No more shall poorer families
Give “Grandma” and “Grandad”
A glimpse of nature’s mysteries
To make their old hearts glad.
No more our eyes shall be relieved
In the city’s garish day —
A sordid crime has been achieved!
And none has aught to say.

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“When the Ladies Come to the Shearing Shed” (Toorale Homestead)

Toorale Shearing Shed
The Shearing Shed

Being an avid reader of colloquial poetry I welcomed the opportunity to once again be out in the countryside that inspired the great Australian Poet, Henry Lawson…

For those not familiar, Henry Lawson was a poet, a writer of fiction, and many will argue, Australia’s greatest writer.

Earlier this year we packed ourselves into “The Landy” and headed to Grenfell, his birthplace in the Central West of New South Wales, to attend the Henry Lawson festival, as well as just getting Out and About – of course!

On our most recent trip to the outback we visited Toorale Station which was a vast sheep and cattle property before its purchase by the Federal Government in  2008 and development into a National Park in 2010.

The purchase of the property did have political overtones, and was done, in part, to release water that was used for cotton growing back to the river systems.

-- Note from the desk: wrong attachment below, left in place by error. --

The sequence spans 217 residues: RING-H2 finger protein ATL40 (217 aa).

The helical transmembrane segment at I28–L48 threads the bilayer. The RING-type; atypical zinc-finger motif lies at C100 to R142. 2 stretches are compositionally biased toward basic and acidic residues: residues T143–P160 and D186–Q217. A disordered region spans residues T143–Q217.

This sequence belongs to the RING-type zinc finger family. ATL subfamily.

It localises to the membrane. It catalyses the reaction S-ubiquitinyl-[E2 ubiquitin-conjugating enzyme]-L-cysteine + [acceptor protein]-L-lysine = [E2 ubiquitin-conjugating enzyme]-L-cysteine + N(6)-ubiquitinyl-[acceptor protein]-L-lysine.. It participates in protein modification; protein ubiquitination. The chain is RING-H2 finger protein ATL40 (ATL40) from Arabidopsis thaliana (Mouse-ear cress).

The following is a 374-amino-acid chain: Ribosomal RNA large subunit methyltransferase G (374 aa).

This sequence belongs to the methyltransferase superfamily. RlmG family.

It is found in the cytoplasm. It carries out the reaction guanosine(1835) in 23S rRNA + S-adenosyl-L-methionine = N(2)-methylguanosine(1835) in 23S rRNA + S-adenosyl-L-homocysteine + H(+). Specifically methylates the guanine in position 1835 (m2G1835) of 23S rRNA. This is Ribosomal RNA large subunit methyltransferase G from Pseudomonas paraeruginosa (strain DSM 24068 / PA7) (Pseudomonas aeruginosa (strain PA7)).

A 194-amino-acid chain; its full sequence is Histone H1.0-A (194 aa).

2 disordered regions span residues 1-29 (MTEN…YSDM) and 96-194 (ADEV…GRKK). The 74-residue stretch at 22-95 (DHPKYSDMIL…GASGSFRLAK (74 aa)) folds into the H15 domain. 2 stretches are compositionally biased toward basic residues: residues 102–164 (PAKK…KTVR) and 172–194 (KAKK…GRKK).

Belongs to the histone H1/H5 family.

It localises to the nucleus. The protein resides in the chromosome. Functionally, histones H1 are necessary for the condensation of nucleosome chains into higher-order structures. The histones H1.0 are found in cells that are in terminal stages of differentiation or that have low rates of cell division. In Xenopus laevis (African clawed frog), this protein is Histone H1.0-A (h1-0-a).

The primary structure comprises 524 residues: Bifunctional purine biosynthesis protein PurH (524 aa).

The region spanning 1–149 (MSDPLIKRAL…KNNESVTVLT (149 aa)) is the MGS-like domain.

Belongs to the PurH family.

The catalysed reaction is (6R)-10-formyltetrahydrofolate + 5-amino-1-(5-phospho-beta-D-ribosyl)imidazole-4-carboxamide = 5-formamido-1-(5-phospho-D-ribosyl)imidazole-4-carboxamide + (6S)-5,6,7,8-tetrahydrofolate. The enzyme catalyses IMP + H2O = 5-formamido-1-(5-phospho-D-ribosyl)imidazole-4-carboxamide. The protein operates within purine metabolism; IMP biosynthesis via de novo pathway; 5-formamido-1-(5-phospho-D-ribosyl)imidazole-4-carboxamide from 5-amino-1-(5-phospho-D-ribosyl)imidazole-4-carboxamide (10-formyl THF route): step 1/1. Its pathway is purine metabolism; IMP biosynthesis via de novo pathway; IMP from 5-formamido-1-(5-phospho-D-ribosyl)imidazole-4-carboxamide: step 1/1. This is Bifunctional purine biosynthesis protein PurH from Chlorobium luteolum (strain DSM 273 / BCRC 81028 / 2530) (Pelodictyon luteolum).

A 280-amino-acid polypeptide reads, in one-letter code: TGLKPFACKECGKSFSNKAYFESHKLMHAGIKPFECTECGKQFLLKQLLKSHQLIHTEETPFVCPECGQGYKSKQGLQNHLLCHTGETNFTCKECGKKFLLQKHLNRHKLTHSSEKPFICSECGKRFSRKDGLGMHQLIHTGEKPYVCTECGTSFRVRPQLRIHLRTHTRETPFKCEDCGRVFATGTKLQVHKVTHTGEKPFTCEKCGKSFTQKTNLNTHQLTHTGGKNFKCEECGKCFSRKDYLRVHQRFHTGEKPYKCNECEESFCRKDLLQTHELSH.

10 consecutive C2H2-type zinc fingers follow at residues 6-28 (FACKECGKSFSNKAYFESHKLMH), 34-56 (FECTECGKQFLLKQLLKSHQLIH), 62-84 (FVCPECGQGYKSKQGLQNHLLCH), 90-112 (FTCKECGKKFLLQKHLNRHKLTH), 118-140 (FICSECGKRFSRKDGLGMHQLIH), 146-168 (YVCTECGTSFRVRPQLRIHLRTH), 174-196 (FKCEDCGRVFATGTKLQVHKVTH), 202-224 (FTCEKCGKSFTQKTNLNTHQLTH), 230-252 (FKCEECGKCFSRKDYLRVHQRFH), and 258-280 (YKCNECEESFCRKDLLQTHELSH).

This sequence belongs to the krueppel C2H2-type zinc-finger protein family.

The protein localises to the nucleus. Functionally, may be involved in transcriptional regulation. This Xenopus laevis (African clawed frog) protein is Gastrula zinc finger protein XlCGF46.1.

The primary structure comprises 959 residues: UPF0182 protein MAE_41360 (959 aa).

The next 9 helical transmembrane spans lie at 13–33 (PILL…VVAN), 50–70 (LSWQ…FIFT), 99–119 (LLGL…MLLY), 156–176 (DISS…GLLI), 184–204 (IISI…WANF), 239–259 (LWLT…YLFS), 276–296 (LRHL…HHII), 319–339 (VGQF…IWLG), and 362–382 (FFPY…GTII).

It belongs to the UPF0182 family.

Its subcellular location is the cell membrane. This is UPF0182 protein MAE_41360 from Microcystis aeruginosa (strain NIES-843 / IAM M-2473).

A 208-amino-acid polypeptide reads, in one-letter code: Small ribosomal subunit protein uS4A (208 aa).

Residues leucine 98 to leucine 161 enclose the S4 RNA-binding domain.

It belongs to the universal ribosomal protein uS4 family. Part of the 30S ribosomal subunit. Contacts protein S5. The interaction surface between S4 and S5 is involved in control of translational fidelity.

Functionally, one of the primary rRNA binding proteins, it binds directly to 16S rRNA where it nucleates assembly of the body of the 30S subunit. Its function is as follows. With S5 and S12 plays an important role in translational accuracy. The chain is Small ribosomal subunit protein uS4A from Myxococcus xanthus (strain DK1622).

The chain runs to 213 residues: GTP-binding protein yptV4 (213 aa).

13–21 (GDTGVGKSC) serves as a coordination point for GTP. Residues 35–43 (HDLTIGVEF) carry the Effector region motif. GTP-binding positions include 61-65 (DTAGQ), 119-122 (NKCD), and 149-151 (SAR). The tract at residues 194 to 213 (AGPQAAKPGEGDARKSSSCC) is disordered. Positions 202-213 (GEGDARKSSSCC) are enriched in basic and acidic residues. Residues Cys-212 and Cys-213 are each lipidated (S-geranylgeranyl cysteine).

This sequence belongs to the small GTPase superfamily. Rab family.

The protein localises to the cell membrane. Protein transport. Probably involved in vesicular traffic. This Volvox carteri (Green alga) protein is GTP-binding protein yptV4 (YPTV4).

At the time it drew a mixed response, but that is a debate for others…

Toorale had at its centre, a magnificent homestead, with a glass ceiling ball-room, sprawling verandahs, wonderful gardens and hand-painted wall paper.

Standing at the gate, my mind’s eye could picture a by-gone area, of women in long-white dresses sipping tea from delicate porcelain china, shaded by the afternoon sun by one of the many trees in the manicured garden, while men toiled on the land..

Toorale National Park
Toorale Homestead, Outback Australia

Janet, with a sly grin, casually mentioned how things had changed whilst casting an eye towards TomO and I…

Set at the confluence of the Warrego and Darling Rivers it remains a place of cultural significance to Australia’s first people, specifically the traditional owners, the Kurnu-Baakandji / Paakantji People.

Toorale National Park
Ross Morris, Toorale Homestead